From the Editor

Art and free speech

Yale's policy on free speech says that a university must provide the freedom to "think the unthinkable" and "discuss the unmentionable." Most people on campus would likely put Aliza Shvarts's senior art project in both of those categories. Repeatedly inseminating oneself while taking abortifacients every month? Unthinkable. Preserving the blood for nine months to use in an artwork? Unmentionable, at least in polite company. (For more, see Light & Verity.)

Shvarts's project has almost no defenders at Yale. The pro-choice and pro-life groups are united in shock. Yale College dean Peter Salovey issued a strikingly un-administrator-like statement, leading off with "I am appalled."

Yale administrators, like the rest of the world, found out about the project after Shvarts sent a press release to the Yale Daily News. Late on the same day the News story appeared, the university released a statement saying Shvarts had told officials she was never pregnant. But then Shvarts published an essay in the News, denying that she had ever made a denial. Shvarts is enamored of the "poignant" ambiguity in the fact that no one, including herself, knows "whether there was ever a fertilized ovum or not"—so that "the act of conception occurs when the viewer assigns the term 'miscarriage' or 'period' to that blood." This is an elegant rhetorical construct, with its seamless congruence between mental concept and physical conceiving. But it's only a meaningless pun. An ovum or blastocyst isn't Schrodinger's cat. We, the public, don't determine its state by our observing or thinking. It is a cell or a group of cells with its own unambiguous physicality. (The background I bring to this complicated topic: I am pro-choice but suffered very much over a miscarriage of my own.)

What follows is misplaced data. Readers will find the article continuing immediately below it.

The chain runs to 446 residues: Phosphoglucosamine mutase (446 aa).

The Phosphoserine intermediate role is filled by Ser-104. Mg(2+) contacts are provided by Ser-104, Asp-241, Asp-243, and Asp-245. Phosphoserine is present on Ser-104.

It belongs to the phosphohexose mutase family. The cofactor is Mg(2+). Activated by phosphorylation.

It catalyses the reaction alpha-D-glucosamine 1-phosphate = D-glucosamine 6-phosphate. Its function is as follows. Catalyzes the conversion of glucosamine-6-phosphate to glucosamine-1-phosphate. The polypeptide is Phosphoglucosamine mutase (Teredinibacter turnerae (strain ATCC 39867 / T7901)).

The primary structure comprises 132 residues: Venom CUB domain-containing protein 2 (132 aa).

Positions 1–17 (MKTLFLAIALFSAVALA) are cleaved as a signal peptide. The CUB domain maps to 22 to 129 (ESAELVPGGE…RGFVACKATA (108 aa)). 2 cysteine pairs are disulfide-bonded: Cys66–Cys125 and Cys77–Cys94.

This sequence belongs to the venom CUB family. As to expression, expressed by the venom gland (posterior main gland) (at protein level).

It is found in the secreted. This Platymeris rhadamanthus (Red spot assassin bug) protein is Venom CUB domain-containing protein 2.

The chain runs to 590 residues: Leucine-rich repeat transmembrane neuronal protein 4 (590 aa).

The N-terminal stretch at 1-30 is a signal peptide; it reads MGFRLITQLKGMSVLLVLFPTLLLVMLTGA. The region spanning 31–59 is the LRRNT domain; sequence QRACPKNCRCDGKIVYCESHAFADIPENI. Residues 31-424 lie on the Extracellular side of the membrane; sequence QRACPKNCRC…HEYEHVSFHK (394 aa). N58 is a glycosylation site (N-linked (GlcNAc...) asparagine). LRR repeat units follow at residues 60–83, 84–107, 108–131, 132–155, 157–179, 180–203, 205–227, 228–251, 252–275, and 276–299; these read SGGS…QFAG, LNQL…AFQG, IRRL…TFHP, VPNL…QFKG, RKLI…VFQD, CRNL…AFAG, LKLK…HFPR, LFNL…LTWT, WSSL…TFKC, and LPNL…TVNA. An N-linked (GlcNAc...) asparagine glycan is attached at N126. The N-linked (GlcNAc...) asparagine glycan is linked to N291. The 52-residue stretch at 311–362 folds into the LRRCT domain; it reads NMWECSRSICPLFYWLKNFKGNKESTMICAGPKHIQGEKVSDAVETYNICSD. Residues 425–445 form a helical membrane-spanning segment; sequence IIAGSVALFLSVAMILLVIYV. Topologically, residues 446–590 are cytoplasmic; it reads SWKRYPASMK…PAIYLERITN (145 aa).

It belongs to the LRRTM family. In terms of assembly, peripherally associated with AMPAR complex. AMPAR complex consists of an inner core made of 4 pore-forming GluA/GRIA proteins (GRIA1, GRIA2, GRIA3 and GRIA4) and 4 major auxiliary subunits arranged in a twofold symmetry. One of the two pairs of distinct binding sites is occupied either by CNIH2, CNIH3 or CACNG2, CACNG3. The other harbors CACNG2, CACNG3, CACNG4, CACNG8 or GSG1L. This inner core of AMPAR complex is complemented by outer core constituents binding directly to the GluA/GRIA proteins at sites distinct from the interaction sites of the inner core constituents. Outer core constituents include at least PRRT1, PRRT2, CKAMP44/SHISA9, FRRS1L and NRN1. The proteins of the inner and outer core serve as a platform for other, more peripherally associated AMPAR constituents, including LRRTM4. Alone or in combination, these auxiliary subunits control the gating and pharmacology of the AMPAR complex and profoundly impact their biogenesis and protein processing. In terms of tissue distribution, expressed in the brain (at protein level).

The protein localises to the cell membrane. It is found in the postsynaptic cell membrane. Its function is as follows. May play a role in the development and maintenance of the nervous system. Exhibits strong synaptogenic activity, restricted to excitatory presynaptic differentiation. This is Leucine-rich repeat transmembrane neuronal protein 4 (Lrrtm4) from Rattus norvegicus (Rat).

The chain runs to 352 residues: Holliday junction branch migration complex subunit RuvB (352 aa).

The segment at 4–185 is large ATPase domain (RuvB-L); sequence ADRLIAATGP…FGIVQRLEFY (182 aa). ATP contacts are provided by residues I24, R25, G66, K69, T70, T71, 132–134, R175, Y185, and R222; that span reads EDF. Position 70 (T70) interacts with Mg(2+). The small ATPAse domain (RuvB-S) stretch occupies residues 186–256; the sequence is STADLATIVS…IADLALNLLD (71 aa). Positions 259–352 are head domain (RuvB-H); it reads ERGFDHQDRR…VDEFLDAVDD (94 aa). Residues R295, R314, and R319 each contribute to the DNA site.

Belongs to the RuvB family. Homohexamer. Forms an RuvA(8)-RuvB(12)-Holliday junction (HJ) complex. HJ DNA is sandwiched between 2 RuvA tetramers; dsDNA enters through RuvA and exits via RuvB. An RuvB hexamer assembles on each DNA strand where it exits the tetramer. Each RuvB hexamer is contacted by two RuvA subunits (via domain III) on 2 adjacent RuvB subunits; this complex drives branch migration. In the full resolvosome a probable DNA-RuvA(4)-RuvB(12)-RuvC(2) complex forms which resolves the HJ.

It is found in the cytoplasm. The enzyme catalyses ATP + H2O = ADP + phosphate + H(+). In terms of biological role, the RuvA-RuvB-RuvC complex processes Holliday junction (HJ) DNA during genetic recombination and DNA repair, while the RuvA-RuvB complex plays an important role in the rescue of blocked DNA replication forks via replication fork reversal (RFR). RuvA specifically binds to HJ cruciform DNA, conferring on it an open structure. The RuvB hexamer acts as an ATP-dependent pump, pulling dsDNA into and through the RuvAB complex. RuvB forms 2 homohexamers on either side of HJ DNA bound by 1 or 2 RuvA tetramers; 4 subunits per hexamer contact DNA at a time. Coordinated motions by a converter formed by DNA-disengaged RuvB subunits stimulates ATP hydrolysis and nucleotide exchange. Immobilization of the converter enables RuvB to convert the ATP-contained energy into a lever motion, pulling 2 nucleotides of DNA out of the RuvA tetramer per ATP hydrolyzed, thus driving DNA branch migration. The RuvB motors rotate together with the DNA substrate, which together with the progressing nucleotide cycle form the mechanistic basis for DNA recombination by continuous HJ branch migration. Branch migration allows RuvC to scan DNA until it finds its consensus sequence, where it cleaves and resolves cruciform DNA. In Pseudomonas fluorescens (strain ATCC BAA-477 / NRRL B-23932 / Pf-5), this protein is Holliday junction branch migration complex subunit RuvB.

Yale told Shvarts she can't exhibit her work unless she says publicly that she did not try to induce miscarriage. To date, Shvarts has been silent.

Which brings us back to Yale's free-speech policy. The administration hasn't discussed with the rest of the campus how it reconciles that policy with its decision to quash Shvarts's project. There are several reasonable arguments Yale officials might make. For one, if Shvarts did take abortifacients every month for nine months, she put her own health at risk. That would be entirely her choice if she were an independent artist in Soho, but this is a project sanctioned by a university for a degree. Further, speech and action are not the same; inseminating oneself for the express purpose of inducing (possible) abortions isn't just thinking the unthinkable, but doing it.

Nevertheless, these aren't easy issues. We still have an art student whose project has been, so far, truncated. And while the "abortion art" episode will end, Yale will be grappling with speech issues for as long as the university stands. Its policy, crafted in 1974, states the need for "unfettered freedom," elaborating: "To curtail free expression strikes twice at intellectual freedom, for whoever deprives another of the right to state unpopular views necessarily also deprives others of the right to listen to those views."

Those are principles worth studying. If Yale held a panel on free speechwith faculty and administrators talking about the Shvarts case and others, and explaining how they balance free-speech rights with the need to run a coherent university on sound pedagogical principlesit could turn Shvarts's ill-conceived project into an entirely new discussion, this one a discussion worth having. 

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